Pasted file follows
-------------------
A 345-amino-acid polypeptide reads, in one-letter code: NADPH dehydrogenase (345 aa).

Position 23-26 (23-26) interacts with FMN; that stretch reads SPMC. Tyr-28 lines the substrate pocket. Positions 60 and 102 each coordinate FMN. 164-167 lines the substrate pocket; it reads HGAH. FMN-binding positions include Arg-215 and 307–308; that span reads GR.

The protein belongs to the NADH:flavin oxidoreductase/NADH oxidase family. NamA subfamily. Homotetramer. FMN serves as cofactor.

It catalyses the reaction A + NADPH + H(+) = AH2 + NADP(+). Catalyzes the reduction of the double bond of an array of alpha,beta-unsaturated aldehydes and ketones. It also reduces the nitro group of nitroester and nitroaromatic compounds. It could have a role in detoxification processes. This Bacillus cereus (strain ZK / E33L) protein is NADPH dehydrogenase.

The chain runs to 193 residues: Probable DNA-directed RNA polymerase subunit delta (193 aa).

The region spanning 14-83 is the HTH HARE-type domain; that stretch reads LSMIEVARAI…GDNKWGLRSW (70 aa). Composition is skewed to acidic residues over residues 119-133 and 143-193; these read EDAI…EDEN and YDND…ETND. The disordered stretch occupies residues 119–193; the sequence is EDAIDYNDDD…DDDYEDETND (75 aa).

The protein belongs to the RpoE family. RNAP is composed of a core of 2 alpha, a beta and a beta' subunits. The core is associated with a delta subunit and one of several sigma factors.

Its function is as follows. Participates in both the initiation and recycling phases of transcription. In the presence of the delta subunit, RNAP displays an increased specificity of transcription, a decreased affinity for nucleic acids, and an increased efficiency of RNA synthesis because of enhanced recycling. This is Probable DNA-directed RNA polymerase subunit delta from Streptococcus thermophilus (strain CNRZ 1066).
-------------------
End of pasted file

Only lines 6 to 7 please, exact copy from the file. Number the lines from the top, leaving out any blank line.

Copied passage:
The region spanning 14-83 is the HTH HARE-type domain; that stretch reads LSMIEVARAI…GDNKWGLRSW (70 aa). Composition is skewed to acidic residues over residues 119-133 and 143-193; these read EDAI…EDEN and YDND…ETND. The disordered stretch occupies residues 119–193; the sequence is EDAIDYNDDD…DDDYEDETND (75 aa).

The protein belongs to the RpoE family. RNAP is composed of a core of 2 alpha, a beta and a beta' subunits. The core is associated with a delta subunit and one of several sigma factors.